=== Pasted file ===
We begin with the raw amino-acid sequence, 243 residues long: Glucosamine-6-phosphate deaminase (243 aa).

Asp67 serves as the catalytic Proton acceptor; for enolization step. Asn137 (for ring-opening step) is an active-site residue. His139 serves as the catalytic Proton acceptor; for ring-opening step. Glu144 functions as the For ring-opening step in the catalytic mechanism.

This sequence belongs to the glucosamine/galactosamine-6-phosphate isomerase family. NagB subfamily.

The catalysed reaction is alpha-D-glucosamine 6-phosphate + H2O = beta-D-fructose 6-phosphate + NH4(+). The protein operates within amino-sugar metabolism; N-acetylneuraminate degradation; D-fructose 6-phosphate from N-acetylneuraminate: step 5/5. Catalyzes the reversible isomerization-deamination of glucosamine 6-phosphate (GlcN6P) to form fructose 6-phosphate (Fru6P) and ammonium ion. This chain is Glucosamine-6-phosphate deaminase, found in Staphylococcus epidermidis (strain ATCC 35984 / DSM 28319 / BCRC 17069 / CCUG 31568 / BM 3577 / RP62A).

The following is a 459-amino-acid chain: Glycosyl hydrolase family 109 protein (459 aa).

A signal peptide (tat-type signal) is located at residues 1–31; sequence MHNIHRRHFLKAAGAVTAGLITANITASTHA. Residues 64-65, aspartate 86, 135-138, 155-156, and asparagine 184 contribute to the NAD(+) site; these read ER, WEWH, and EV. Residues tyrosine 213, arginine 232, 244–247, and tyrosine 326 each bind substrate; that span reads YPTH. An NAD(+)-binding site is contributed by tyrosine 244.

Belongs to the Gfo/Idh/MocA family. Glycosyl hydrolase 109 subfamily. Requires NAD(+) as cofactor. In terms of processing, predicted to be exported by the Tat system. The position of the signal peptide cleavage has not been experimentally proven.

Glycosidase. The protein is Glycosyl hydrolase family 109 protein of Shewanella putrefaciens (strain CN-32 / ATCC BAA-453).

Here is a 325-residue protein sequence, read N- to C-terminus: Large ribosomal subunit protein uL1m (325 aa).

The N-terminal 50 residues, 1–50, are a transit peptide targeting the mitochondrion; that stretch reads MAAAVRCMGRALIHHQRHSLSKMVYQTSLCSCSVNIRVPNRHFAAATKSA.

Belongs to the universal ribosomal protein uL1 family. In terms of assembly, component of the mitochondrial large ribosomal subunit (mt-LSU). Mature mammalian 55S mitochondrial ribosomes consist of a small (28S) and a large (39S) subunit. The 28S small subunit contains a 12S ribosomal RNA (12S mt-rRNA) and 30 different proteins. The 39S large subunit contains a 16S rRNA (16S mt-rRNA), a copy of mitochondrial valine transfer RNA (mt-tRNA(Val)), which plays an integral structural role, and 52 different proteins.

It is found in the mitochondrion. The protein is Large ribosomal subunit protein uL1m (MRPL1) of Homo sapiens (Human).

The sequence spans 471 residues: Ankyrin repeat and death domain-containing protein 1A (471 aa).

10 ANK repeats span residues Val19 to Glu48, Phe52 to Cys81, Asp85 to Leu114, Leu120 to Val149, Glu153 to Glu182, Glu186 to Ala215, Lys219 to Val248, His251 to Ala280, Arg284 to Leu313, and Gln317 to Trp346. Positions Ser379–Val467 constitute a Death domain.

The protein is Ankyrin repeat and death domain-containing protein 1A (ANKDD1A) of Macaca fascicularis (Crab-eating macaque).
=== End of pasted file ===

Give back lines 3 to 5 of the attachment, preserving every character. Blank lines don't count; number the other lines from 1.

This sequence belongs to the glucosamine/galactosamine-6-phosphate isomerase family. NagB subfamily.

The catalysed reaction is alpha-D-glucosamine 6-phosphate + H2O = beta-D-fructose 6-phosphate + NH4(+). The protein operates within amino-sugar metabolism; N-acetylneuraminate degradation; D-fructose 6-phosphate from N-acetylneuraminate: step 5/5. Catalyzes the reversible isomerization-deamination of glucosamine 6-phosphate (GlcN6P) to form fructose 6-phosphate (Fru6P) and ammonium ion. This chain is Glucosamine-6-phosphate deaminase, found in Staphylococcus epidermidis (strain ATCC 35984 / DSM 28319 / BCRC 17069 / CCUG 31568 / BM 3577 / RP62A).

The following is a 459-amino-acid chain: Glycosyl hydrolase family 109 protein (459 aa).